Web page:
UPDATE (07/15/13, 2:05 p.m. EST) J.K. Rowling’s website has been updated to include the following statement regarding The Cuckoo’s Calling:
I hoped to keep this secret a little longer, because being Robert Galbraith has been such a liberating experience! It has been wonderful to publish without hype or expectation and pure pleasure to get feedback from publishers and readers under a different name. The upside of being rumbled is that I can publicly thank my editor David Shelley, who has been a true partner in crime, all those people at Little, Brown who have been working so hard on The Cuckoo’s Calling without realising that I wrote it, and the writers and reviewers, both in the newspapers and online, who have been so generous to the novel. And to those who have asked for a sequel, Robert fully intends to keep writing the series, although he will probably continue to turn down personal appearances.
UPDATE (5:01 p.m. EST) As it turns out, the revelation of J.K. Rowling’s new pseudonym is a bit of a mystery in itself, and came about by some degree of happenstance. According to the New York Times, Richard Brooks (the paper’s Arts editor) tweeted that he had loved the novel, and that it didn’t seem to come from a first time novelist. He then received an anonymous tip via Twitter that the novel had been written by J.K. Rowling. Brooks accounted the story in an interview covered by the Times:
“After midnight she got a tweet back from an anonymous person saying it’s not a first-time novel — it was written by J. K. Rowling,” Mr. Brooks said in an interview. “So my colleague tweeted back and said, ‘How do you know for sure?’ ”
The person replied, “I just know,” and then proceeded to delete all his (or her) tweets and to close down the Twitter account, Mr. Brooks said. “All traces of this person had been taken off, and we couldn’t find his name again.”
Brooks did some investigating before taking this hypothesis to Little, Brown, the publisher of the new novel. After discovering some similarities between the The Cuckoo’s Calling and both the Harry Potter series and The Casual Vacancy, Brooks posed a blunt question to the publishers and then received notice that Rowling had decided to release her identity.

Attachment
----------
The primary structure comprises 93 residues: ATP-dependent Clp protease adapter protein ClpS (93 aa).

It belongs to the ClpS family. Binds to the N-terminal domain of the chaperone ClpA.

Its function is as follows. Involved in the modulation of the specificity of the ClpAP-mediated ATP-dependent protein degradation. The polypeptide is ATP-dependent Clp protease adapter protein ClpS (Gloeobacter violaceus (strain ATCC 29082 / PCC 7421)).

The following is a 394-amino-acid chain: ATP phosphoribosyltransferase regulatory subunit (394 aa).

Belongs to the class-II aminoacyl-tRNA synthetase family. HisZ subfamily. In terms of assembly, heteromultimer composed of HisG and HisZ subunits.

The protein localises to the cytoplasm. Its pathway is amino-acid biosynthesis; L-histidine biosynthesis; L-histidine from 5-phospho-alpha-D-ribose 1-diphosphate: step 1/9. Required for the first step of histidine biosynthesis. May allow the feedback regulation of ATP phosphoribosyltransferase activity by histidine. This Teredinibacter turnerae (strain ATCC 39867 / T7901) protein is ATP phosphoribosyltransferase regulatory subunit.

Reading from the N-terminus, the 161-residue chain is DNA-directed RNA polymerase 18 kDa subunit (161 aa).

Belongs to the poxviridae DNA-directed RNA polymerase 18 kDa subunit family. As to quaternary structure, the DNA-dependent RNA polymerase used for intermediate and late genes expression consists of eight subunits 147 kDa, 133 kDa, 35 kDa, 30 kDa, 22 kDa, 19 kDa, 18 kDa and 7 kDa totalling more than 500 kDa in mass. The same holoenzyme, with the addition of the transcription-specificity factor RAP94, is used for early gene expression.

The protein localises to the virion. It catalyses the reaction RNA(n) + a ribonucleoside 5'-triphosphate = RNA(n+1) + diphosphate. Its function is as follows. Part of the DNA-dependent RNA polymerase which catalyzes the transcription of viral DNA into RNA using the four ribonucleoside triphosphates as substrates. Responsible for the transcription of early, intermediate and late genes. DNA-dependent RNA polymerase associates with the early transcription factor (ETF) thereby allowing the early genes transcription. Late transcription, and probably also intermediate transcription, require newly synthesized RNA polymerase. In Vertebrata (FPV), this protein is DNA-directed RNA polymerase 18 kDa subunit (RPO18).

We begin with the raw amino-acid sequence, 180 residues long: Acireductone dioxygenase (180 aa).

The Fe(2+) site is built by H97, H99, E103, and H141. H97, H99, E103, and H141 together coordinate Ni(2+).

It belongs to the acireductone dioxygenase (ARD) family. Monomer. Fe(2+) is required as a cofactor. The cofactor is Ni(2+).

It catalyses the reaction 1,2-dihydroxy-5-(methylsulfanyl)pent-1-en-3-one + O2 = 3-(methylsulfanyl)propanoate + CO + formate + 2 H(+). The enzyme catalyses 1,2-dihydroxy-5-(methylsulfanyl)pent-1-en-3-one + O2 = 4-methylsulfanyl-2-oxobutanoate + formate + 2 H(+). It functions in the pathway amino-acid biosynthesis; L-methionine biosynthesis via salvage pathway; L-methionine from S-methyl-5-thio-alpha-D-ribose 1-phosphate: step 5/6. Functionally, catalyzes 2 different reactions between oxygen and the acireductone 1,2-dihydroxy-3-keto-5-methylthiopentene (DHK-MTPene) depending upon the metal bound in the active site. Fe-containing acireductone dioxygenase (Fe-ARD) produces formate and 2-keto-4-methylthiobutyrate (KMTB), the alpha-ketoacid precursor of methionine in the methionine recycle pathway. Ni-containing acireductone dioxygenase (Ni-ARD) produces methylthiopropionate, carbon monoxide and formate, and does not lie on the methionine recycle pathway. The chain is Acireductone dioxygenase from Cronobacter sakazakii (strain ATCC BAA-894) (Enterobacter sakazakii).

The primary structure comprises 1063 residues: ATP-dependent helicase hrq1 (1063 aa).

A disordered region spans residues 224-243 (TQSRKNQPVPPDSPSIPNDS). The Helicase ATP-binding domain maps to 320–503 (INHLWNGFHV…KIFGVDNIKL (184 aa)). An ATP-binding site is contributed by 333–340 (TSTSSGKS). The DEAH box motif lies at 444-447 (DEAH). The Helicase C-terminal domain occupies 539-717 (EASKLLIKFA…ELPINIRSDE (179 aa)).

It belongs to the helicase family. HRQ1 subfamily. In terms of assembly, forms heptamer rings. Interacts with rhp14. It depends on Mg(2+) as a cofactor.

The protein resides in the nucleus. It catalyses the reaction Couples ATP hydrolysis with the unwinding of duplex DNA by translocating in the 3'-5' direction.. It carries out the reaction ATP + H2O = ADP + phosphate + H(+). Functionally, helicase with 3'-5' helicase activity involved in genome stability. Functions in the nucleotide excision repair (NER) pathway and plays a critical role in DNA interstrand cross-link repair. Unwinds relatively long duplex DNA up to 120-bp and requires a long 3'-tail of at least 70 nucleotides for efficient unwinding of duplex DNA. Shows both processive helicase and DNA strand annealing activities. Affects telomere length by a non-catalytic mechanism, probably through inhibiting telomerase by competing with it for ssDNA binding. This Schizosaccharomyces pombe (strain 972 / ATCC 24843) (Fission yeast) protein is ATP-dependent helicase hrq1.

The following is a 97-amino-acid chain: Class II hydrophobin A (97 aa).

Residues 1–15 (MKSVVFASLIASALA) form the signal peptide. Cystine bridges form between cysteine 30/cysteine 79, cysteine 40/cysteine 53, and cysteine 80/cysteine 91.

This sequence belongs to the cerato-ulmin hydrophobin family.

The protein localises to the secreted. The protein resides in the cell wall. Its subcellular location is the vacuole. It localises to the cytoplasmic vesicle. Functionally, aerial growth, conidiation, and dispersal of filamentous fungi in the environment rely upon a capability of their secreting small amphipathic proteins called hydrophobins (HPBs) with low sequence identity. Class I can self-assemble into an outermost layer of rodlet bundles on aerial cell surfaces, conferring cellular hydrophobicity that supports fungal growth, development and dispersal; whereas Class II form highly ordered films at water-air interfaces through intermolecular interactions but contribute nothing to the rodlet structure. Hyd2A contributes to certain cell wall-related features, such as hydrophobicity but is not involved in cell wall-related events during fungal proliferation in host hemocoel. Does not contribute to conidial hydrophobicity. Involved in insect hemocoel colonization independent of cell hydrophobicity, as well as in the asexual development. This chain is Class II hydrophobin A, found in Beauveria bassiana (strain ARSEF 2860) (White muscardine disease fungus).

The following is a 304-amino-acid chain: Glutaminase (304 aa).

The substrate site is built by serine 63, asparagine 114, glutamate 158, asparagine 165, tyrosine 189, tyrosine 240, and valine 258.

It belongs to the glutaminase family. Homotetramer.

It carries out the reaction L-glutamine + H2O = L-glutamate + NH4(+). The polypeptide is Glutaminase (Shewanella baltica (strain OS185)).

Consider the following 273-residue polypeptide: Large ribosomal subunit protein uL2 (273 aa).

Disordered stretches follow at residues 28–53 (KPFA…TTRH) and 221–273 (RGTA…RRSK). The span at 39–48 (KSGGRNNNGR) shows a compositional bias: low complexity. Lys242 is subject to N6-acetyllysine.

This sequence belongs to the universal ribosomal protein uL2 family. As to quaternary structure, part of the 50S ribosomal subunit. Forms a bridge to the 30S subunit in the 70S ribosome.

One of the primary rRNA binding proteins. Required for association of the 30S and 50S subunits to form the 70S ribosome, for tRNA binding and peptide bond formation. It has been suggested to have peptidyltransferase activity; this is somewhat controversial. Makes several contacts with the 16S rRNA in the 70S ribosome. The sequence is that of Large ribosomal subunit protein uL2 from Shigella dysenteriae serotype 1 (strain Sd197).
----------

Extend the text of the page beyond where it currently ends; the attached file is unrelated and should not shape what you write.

A reprint of the book has since been ordered, and will contain a new author’s biography that reflects the revelation.
Like a book by a new crime writer named Robert Galbraith? Well, JK! It’s Rowling!
We are all as shocked as you are: J.K. Rowling has been publishing crime fiction under the pseudonym Robert Galbraith.
This is not a drill, guys: there is a new book written by J.K. Rowling available right now. You can have it on an e-reader, even, in a few seconds.
The book’s true author was revealed by a couple of independent linguistic experts, Peter Millican from Oxford and Patrick Juola from Duquesne University, who were commissioned to JKR’s published books as well as The Cuckoo’s Calling and some other detective books through a program that could detect similarities.
“It was striking that the Cuckoo’s Calling came out significantly closer [in text comparison] to A Casual Vacancy and even Harry Potter and the Deathly Hallows than the other [crime] books,” Millican said to the Times.
I had hoped to keep this secret a little longer,” JKR said, “because being Robert Galbraith has been such a liberating experience. It has been wonderful to publish without hype or expectation and pure pleasure to get feedback under a different name.”
If this whole crime novel thing sounds familiar, cast your minds back to the 2007 rumor from Ian Rankin that J.K. Rowling was writing a crime novel set in Edinburgh. The author had said his wife had seen JKR “scribbling away in a cafe…writing her Edinburgh detective crime novel.”
At the time, the rumors were quickly dismissed by her entire team, and later Rankin called it a joke that had got out of hand.
The book was released in April and has sold 1500 copies.
It has garnered extremely high praise, with a klatch of favorable reviews, including a starred one from Publishers Weekly and a “Mystery Debut of the Month” from Library Journal. It shares the same agency and editor, the latter of which is odd for a debut author.
Robert Galbraith, says The Cuckoo’s Calling’s author profile, “was attached to the SIB (Special Investigative Branch), the plainclothes branch of the Royal Military Police. He left the military in 2003 and has been working since then in the civilian security industry. The idea for Cormoran Strike [the book's protagonist] grew directly out of his own experiences and those of his military friends who returned to the civilian world. ‘Robert Galbraith’ is a pseudonym.” The last line ignited a lot of curiosity about the hit book’s real author.
The second book in the Galbraith series will be published next year.
Those who know what they’re looking for will recognize Rowling’s writing from the get go. And she hasn’t lost her penchant for names with resonant and sometimes arch meanings: Landry, the victim in the book, who falls to her death on a paved street, means “master of land,” while protagonist Cormoran, described as large and scary but tender with his loved ones, is the name of a sea giant from the fairy tale “Jack and the Giant Killer.”
You can buy J.K. Rowling’s new book right now! We’ll keep updating this piece with info as it comes!